Jubo Jubogha (1821–1891), who later became Jaja of Opobo, was born in Umuduruoha, Amaigbo, Orlu, in present Imo State, was sold as a slave in Bonny when he was about 12 years old. Migration and slave trade is responsible for populations of Igbo descent in the Cameroons and Equatorial Guinea (Fernando Po). Liberian historians hold that the 5th president of Liberia, Edward James Roye, was of Igbo descent. Also, many believe that the first president of Gabon, elected in 1961, Leon M’ba was of Igbo descent. All this shows how the Igbo, by accident or design, have over time, migrated and settled in other lands.

When the European slave merchants came to West Africa, arguably, the Igbo were very much in the fore-front of the booming business. Prominent Igbo chiefs, who served as slave dealers prospered in those days. As I said earlier, the people sold were mainly societal delinquents. Something as mundane as a child stealing one piece of meat from the soup pot would earn him being sold into slavery. Stubborn children were automatically good articles of trade.

Whereas, the slave trade was not concentrated in Igbo land alone, somehow, the Europeans learnt that Igbo slaves were very strong and hard working and, and therefore, were in high demand in the plantations in the Americas. That explains why there is high concentration of African Americans and Afro Caribbean of Igbo descent.

Unlike the Igbo, the migration style of the British, Indians and Japanese, among others, conform to the ideal migration norm. The British and the Japanese, in particular, have certain things in common. For example, both countries are islands, surrounded by water, with little or no resources. The two peoples are adventurous. They ventured into other lands in search of resources and wealth to build their countries.

Since their homeland cannot support them, they have to explore other lands to look for resources to bring home. Thus, while the British were combing the western hemisphere, the Japanese were combing the eastern hemisphere in aggressive confrontation, domination and exploitation of resources in those lands. The imprints of the British are manifest in Africa, among others, while Japan dominated the Koreans and Chinese, among others. Whatever they acquired from the conquered territories were repatriated home to develop their homeland.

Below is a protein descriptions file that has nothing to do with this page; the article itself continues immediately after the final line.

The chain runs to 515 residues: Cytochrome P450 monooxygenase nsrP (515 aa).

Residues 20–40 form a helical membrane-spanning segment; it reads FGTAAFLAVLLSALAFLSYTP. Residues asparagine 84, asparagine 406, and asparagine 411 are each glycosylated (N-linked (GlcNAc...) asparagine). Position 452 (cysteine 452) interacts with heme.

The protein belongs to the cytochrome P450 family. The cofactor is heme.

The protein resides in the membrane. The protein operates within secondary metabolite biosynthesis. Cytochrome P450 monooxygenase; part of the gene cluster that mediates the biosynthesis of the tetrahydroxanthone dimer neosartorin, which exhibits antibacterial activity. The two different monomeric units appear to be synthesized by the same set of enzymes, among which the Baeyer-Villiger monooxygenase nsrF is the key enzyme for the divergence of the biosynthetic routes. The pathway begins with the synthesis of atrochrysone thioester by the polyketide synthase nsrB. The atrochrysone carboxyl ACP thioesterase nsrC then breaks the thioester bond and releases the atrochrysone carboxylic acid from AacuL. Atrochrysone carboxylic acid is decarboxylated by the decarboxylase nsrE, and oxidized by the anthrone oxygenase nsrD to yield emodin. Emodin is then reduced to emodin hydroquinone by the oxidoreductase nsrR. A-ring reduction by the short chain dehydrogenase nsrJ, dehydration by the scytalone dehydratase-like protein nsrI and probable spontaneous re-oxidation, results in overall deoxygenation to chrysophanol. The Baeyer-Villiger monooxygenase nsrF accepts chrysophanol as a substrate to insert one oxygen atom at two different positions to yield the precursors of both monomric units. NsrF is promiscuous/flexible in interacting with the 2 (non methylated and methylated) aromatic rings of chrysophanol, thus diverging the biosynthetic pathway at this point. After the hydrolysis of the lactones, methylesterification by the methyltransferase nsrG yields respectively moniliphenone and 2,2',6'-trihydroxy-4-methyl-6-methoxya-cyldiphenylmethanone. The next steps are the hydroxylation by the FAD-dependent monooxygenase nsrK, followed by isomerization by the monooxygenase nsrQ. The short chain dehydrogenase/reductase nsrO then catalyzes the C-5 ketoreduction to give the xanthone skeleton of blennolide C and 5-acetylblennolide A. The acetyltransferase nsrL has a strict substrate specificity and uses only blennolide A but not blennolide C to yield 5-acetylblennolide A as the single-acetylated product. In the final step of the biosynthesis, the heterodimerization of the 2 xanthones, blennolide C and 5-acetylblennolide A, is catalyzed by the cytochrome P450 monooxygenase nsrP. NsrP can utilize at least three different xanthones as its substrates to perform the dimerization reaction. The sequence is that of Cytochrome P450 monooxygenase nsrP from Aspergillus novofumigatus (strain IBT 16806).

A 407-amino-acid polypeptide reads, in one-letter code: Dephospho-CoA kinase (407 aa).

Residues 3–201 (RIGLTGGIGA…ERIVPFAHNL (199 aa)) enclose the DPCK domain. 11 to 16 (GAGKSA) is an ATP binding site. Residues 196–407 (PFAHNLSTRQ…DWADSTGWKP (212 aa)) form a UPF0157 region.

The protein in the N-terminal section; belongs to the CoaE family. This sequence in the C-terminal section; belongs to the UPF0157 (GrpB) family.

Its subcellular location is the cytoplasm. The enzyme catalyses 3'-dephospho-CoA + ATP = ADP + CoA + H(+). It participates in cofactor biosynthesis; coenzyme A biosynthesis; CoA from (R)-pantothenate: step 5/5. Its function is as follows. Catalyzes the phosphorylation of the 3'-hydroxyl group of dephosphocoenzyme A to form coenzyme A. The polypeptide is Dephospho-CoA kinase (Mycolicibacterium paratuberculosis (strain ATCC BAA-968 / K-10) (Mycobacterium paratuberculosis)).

Against this backdrop, it presents a subject of serious academic study as to why the Igbo are different from the rest of migratory peoples around the world. Why do the Igbo acquire wealth in foreign lands, rather than repatriate it, they settle comfortably there with the wealth, while leaving Igbo land in decrepit condition? Why have the Igbo not learnt any lesson from the experience of the Nigerian civil war, which robbed them of the properties they acquired in different parts of Nigeria? What are the governors, Igbo leaders of thought, Igbo think tank doing about this important existential issue?

For instance, reports say about 70 per cent of the properties in Abuja FCT belongs to the Igbo. The same percentage of buildings is in Lagos and other cities across the country. Some prominent Igbo people have sarcastically stated that “Lagos is a no-man’s land,” which is totally wrong. There is no time in Nigeria that Lagos would be counted as no-man’s land or belonging to the Igbo even if they own all the properties in the State. Geographically, Lagos is situated in Yoruba land. There is no contention about that.

It is high time that the Igbo used their tongue to count their teeth. They should retrace their steps, think strategically and stop mocking themselves. Unfortunately, many property owners don’t even know that the Certificate of Occupancy (C of O) issued by government anywhere expires after ninety-nine years and has to be renewed, otherwise, it turns to the government that issued it!



  • emmanuel kalu

    strange article. i agree that the south east needs development, however it is not because igbo people don’t develop it, it is because there hasn’t being good leadership.

  • mefonna

    Yoruba journalists at it again, why using pseudo name? what has the yoruba contributed to the common good? fraud…oh yes!